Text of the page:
Friday, June 25, 2010

Book-A-Day 2010 # 142 (6/25) -- Solar by Ian McEwan

Ian McEwan is such an engaging, compulsively readable writer than I forget about his knives until the moment after he slams one home. And, if you know anything at all about McEwan, you know that there's always a knife; a McEwan hero can no more emerge triumphant and happy at the end of one of his novels than a fish can fly to the moon. Solar is not as inevitable a tragedy as his last novel, the short and near-perfect On Chesil Beach (which I reviewed here, three years ago), nor is it as relentlessly negative as his early books like The Child in Time or The Comfort of Strangers. But it's still a McEwan novel, and that implies dreadful things for his hero.

This time, that hero is Michael Beard, a middle-aged physicist coasting on one burst of brilliance from his youth that brought him fame, fortune, and a Nobel Prize. Solar opens with Beard in the dying days of his fifth marriage in 2000; Beard has cobbled together an income from various corporate boards and institutes and editorships and speaking engagements, none of which require much more of him than his name and an occasional day of his time. McEwan intends Solar to be more light-hearted and humorous than his usual fare, and he signposts this partially through Beard's physicality -- the physicist remarks over and over again about his corpulence and his failed attempts to get himself into shape -- and partially through Beard's appetite for women. But, even though one of the motors of Solar is Beard's relentless womanizing -- he's had eleven affairs in the few years of his current marriage, and, as McEwan presents him, is always on the lookout for new conquests -- his point of view, in the usual coldly detached McEwanesque limited third, never comments physically on the women passing by, or engages in direct sexual thoughts. McEwan has declared that Michael Beard is a man who has a lot of affairs -- in the way that, one begins to assume, McEwan believes the hero of an English comic novel must -- but feels that is sufficient to establish the point, and so glosses over the actual sex.

It's fascinating to find that there's something -- after all of these years, and all of the novels flaying bare every aspect of human unpleasantness and bad behavior -- that McEwan flinches away from writing about, and to find that it's so central to normal life as happy, healthy sex.

So Solar begins with Beard, whom we only later learn is one of the great Lotharios of the world of physical science, obsessing over the single affair of his fifth wife, Patrice. (We do learn, quickly, that all of those four previous marriages broke up due to Beard's own affairs, but, at this point, we're assuming it's the usual English novel treatment -- of course well-off and intelligent people have affairs, since they all do in novels like this.) Patrice has been carrying on with the transparently Mellors-esque Tarpin, a local builder who has done a lot of work on their magnificent, gorgeous (and deliberately childless) home. Stated that baldly, it looks much less real and nuanced than McEwan has actually made it, but, still -- the fat intellectual's wife is carrying on with a burly plebeian, once again.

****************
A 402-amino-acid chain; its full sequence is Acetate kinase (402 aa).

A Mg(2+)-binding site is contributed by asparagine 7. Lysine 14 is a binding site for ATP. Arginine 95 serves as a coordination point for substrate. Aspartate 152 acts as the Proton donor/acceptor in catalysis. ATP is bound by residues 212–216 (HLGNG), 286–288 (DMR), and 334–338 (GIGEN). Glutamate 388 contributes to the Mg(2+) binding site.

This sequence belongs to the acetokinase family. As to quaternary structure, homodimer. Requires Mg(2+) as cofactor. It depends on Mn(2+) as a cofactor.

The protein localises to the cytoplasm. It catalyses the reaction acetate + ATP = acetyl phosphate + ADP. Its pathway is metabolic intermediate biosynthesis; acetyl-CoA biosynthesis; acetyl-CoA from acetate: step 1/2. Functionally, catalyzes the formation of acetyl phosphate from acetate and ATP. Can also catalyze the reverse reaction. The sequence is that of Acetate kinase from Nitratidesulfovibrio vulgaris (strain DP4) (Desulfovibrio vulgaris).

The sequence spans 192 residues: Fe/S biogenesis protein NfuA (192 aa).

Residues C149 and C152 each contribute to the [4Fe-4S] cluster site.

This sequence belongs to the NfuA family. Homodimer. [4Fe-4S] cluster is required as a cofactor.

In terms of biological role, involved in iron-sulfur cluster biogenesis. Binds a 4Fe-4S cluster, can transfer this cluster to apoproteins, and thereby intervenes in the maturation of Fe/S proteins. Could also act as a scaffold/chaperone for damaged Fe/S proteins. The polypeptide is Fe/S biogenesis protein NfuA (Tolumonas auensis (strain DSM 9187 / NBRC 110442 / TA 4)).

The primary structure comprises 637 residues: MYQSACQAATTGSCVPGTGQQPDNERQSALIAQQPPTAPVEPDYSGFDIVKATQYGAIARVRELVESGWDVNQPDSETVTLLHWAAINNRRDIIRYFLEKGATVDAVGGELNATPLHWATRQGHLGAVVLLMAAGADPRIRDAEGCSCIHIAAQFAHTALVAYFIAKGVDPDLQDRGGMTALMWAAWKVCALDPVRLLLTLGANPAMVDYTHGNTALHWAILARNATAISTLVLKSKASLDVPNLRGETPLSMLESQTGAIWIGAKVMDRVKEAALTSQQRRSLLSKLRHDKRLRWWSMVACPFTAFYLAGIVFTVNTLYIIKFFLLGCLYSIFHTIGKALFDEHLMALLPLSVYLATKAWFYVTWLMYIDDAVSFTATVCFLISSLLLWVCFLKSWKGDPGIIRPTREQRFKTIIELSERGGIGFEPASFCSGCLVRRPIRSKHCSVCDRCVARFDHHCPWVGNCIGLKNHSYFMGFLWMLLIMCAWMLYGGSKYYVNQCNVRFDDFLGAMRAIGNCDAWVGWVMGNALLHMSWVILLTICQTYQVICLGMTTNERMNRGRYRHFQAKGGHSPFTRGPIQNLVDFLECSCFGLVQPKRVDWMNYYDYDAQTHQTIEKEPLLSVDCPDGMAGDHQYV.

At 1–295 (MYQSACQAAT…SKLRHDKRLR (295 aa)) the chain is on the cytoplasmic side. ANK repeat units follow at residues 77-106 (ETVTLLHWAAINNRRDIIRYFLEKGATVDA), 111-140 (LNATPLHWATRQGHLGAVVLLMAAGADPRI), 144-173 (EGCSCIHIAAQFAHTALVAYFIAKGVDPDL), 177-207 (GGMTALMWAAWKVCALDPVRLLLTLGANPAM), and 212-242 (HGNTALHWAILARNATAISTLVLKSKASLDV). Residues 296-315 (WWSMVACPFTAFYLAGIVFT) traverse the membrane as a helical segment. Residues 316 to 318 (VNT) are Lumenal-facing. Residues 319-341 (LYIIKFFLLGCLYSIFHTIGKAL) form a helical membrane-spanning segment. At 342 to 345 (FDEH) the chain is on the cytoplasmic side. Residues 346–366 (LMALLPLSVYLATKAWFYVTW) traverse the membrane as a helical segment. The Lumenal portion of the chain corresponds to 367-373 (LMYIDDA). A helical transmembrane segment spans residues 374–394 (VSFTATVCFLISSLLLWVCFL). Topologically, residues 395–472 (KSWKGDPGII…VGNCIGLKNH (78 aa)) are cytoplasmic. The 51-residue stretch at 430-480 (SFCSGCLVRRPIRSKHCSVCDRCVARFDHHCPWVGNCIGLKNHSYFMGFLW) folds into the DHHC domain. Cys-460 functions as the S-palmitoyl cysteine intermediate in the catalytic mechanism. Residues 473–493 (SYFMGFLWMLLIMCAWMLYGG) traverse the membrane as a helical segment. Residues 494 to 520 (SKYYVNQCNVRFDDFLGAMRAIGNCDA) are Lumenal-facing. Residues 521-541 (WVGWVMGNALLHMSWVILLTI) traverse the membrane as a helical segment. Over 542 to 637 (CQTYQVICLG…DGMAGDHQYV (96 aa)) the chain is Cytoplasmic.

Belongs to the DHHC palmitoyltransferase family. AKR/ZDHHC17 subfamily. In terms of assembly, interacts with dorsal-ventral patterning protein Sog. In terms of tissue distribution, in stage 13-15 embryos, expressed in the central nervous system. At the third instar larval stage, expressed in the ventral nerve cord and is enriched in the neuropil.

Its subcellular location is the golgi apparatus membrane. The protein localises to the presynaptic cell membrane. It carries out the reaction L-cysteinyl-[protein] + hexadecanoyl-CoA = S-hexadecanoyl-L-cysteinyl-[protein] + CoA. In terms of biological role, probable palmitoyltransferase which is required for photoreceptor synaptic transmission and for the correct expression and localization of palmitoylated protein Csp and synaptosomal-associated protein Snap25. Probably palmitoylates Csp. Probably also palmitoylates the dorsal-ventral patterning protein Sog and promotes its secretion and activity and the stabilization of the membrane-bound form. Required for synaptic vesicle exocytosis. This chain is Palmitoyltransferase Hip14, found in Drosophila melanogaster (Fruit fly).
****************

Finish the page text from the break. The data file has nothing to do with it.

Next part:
Beard's obsession with his wife and her infidelity leads to a bad act of his own -- as it always does, with McEwan heroes -- the consequences of which will be delayed until a Job-like pile of woes at the very end of Solar. For this novel, in the end, is the story of how all of Michael Beard's bad habits, lazinesses, cut corners, and ignored chances come back to him, and how, at the age of sixty, he is utterly unprepared to deal with the consequences of what he's done. It's divided into three roughly equal parts, set in 2000, 2005, and 2009, in which Beard sinks deeper and deeper into his habits -- which don't appear all that bad, or that damaging, along the way -- until everything comes back to him in a whirlwind at the end.

Solar isn't as comic as McEwan seems to think it is; he's been calling it a comic novel, but it's not particularly funny, and only light by comparison with his other works. It's also been called satirical, but if there's a single exaggeration in its milieu -- aside from the artificial photosynthesis project Beard launches, which has no equivalent in our world -- I missed it; in fact, Solar has fewer outrageous global warming deniers than the real world, and the ones in Solar are relatively sane and reasonable. Satire, to be effective, does need to go further than reality, and I didn't see much evidence that Solar did so.

But it is entertaining, and an engrossing look at a man as blindered and limited as the rest of us. It's also within a stone's throw of science fiction, which encourages those of us who want to see SF as literature, and vice versa. I doubt Solar will be remembered as one of McEwan's major novels a century from now, but it's a fine novel of man and science this year, which is plenty good enough.
Book-A-Day 2010: The Epic Index
Listening to: Phosphorescent - The Mermaid Parade
via FoxyTunes

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